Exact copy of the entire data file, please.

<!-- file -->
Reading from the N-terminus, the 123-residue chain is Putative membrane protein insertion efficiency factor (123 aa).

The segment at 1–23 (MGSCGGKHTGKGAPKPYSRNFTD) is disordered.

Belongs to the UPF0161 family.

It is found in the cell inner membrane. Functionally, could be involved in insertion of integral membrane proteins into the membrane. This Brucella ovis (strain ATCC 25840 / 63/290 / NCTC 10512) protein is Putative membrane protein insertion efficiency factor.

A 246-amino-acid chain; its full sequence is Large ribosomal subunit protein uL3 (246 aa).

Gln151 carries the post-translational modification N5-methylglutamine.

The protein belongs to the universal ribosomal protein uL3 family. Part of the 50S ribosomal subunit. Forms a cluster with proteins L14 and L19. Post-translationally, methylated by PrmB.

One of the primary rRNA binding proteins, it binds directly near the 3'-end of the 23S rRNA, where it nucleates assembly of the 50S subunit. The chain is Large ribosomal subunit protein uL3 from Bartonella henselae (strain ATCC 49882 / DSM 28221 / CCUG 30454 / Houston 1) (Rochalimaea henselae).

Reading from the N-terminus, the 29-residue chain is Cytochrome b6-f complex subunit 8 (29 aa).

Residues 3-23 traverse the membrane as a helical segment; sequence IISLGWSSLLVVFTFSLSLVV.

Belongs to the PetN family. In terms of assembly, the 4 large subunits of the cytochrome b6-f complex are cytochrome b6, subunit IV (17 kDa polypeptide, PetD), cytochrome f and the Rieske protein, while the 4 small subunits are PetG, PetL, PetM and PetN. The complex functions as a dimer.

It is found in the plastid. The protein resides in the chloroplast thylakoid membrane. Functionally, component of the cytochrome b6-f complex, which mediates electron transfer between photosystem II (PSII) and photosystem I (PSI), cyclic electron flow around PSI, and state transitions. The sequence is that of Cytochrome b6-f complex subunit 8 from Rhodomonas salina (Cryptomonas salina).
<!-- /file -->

Reading from the N-terminus, the 123-residue chain is Putative membrane protein insertion efficiency factor (123 aa).

The segment at 1–23 (MGSCGGKHTGKGAPKPYSRNFTD) is disordered.

Belongs to the UPF0161 family.

It is found in the cell inner membrane. Functionally, could be involved in insertion of integral membrane proteins into the membrane. This Brucella ovis (strain ATCC 25840 / 63/290 / NCTC 10512) protein is Putative membrane protein insertion efficiency factor.

A 246-amino-acid chain; its full sequence is Large ribosomal subunit protein uL3 (246 aa).

Gln151 carries the post-translational modification N5-methylglutamine.

The protein belongs to the universal ribosomal protein uL3 family. Part of the 50S ribosomal subunit. Forms a cluster with proteins L14 and L19. Post-translationally, methylated by PrmB.

One of the primary rRNA binding proteins, it binds directly near the 3'-end of the 23S rRNA, where it nucleates assembly of the 50S subunit. The chain is Large ribosomal subunit protein uL3 from Bartonella henselae (strain ATCC 49882 / DSM 28221 / CCUG 30454 / Houston 1) (Rochalimaea henselae).

Reading from the N-terminus, the 29-residue chain is Cytochrome b6-f complex subunit 8 (29 aa).

Residues 3-23 traverse the membrane as a helical segment; sequence IISLGWSSLLVVFTFSLSLVV.

Belongs to the PetN family. In terms of assembly, the 4 large subunits of the cytochrome b6-f complex are cytochrome b6, subunit IV (17 kDa polypeptide, PetD), cytochrome f and the Rieske protein, while the 4 small subunits are PetG, PetL, PetM and PetN. The complex functions as a dimer.

It is found in the plastid. The protein resides in the chloroplast thylakoid membrane. Functionally, component of the cytochrome b6-f complex, which mediates electron transfer between photosystem II (PSII) and photosystem I (PSI), cyclic electron flow around PSI, and state transitions. The sequence is that of Cytochrome b6-f complex subunit 8 from Rhodomonas salina (Cryptomonas salina).